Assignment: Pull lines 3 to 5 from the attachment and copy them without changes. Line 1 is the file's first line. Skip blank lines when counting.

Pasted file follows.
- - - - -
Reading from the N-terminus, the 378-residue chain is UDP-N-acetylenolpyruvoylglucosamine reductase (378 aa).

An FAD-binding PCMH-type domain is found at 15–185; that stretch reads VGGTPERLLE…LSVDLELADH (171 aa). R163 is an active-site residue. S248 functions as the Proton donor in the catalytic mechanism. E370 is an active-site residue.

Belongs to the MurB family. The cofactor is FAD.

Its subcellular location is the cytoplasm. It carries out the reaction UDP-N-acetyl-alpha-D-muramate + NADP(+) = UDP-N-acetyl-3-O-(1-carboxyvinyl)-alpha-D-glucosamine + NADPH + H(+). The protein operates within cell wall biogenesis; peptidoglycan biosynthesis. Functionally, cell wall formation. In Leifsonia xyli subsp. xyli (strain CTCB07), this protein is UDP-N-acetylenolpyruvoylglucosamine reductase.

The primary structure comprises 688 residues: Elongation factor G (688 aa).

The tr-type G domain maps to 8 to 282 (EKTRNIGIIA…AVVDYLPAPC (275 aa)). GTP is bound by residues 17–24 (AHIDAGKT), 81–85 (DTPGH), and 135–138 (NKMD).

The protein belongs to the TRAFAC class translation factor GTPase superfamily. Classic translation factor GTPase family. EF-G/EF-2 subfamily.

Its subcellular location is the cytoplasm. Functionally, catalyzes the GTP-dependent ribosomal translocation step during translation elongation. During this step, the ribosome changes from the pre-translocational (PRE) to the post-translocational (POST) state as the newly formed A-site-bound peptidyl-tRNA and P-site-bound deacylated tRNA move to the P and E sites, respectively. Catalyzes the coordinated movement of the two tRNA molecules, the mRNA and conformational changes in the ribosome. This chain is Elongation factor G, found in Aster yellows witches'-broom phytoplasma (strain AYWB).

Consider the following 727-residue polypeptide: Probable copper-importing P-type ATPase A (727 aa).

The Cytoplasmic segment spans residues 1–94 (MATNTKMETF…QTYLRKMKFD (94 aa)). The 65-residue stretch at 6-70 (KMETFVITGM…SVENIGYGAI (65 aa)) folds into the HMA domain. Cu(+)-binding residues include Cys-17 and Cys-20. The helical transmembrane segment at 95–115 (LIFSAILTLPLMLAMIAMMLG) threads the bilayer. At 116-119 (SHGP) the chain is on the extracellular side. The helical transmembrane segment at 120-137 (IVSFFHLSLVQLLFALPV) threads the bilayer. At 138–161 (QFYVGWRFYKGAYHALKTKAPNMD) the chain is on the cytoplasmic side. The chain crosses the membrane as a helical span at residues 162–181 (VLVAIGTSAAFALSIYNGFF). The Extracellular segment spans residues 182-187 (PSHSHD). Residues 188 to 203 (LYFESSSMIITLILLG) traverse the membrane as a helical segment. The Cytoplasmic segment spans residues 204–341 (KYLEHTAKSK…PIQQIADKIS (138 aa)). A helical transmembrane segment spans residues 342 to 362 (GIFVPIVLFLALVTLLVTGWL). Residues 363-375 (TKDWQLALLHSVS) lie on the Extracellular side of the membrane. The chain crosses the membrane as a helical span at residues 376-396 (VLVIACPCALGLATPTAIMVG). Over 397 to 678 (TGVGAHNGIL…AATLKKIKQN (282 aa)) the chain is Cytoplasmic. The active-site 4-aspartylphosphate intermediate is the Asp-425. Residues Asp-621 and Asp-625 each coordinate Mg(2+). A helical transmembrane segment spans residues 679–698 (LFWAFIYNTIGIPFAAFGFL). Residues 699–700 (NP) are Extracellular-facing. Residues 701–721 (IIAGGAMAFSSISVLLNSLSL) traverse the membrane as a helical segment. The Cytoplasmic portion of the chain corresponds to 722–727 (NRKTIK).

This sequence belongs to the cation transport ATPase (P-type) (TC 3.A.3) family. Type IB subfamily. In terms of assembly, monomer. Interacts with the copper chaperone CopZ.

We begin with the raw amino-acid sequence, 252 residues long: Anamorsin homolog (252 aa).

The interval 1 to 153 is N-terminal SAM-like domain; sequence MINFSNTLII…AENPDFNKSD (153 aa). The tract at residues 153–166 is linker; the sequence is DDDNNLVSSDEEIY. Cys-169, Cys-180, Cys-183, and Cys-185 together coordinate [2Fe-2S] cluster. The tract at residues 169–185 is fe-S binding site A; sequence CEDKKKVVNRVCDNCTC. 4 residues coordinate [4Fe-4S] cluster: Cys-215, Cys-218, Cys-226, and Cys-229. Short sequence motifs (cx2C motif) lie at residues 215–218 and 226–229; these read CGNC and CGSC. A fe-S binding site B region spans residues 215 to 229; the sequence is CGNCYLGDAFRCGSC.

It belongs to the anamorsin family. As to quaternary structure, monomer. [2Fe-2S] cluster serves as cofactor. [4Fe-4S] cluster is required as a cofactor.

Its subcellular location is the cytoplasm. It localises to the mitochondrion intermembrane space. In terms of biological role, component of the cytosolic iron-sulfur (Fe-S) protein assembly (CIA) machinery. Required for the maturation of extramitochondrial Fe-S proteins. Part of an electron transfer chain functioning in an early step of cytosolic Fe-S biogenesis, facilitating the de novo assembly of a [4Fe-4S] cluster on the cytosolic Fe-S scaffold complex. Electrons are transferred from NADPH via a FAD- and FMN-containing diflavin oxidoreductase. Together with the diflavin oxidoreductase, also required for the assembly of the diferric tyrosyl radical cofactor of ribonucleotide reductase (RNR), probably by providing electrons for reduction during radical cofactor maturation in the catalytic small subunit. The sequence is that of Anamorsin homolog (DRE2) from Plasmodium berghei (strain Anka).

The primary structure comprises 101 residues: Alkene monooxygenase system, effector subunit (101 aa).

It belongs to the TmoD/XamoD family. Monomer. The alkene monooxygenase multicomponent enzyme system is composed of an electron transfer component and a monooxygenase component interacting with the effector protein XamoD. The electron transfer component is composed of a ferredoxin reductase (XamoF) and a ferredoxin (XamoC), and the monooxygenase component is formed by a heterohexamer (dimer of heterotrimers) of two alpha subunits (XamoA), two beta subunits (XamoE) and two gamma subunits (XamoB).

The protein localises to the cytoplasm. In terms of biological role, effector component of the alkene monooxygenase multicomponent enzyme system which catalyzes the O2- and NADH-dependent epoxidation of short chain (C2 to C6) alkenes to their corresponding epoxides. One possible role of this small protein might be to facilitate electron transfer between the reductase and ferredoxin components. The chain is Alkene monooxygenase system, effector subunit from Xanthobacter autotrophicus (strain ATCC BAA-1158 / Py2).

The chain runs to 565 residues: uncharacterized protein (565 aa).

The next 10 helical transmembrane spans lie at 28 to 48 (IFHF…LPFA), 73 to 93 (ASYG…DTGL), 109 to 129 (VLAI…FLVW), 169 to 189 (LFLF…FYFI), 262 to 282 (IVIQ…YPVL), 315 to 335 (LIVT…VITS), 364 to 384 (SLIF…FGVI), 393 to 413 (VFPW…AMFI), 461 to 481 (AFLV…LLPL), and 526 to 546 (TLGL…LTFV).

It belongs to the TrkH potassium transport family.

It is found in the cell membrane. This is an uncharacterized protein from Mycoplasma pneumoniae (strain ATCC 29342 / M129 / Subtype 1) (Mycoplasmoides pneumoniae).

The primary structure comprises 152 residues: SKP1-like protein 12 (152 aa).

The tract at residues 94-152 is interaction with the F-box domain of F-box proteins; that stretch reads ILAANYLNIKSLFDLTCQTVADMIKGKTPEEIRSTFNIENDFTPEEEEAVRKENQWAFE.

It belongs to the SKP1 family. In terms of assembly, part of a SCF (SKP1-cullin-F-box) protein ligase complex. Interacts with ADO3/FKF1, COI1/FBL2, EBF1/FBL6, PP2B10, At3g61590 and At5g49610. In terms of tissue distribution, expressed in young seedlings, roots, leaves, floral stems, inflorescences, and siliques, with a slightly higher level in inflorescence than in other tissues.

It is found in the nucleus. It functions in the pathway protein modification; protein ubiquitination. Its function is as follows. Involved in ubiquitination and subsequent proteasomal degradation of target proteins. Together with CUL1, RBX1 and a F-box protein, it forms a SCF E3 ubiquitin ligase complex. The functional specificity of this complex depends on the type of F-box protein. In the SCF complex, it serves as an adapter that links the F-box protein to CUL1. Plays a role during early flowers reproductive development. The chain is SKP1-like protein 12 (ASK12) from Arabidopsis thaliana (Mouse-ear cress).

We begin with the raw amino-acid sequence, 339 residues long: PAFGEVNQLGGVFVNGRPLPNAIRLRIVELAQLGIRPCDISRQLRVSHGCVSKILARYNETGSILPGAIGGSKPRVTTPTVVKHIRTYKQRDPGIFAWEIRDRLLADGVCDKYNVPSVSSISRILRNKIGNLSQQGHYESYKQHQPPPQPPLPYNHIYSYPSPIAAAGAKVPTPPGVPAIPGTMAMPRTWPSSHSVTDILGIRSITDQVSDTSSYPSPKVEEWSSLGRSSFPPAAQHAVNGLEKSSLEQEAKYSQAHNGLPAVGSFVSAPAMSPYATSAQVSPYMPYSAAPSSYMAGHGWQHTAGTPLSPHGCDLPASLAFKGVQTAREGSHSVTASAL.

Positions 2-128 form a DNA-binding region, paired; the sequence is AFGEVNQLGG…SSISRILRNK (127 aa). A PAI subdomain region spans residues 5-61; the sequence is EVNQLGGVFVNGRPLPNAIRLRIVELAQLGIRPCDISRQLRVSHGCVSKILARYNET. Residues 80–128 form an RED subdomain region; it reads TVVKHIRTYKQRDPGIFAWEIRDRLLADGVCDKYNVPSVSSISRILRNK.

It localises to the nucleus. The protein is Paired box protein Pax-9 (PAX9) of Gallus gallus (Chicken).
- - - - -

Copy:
Belongs to the MurB family. The cofactor is FAD.

Its subcellular location is the cytoplasm. It carries out the reaction UDP-N-acetyl-alpha-D-muramate + NADP(+) = UDP-N-acetyl-3-O-(1-carboxyvinyl)-alpha-D-glucosamine + NADPH + H(+). The protein operates within cell wall biogenesis; peptidoglycan biosynthesis. Functionally, cell wall formation. In Leifsonia xyli subsp. xyli (strain CTCB07), this protein is UDP-N-acetylenolpyruvoylglucosamine reductase.

The primary structure comprises 688 residues: Elongation factor G (688 aa).